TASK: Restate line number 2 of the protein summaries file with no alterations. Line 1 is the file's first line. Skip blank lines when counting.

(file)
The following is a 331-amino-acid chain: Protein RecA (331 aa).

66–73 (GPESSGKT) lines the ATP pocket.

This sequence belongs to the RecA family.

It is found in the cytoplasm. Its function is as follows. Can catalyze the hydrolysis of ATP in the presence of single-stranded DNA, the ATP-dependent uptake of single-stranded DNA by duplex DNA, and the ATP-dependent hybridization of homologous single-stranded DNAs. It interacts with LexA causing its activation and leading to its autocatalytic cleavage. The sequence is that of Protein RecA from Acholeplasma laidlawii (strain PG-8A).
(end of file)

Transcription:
66–73 (GPESSGKT) lines the ATP pocket.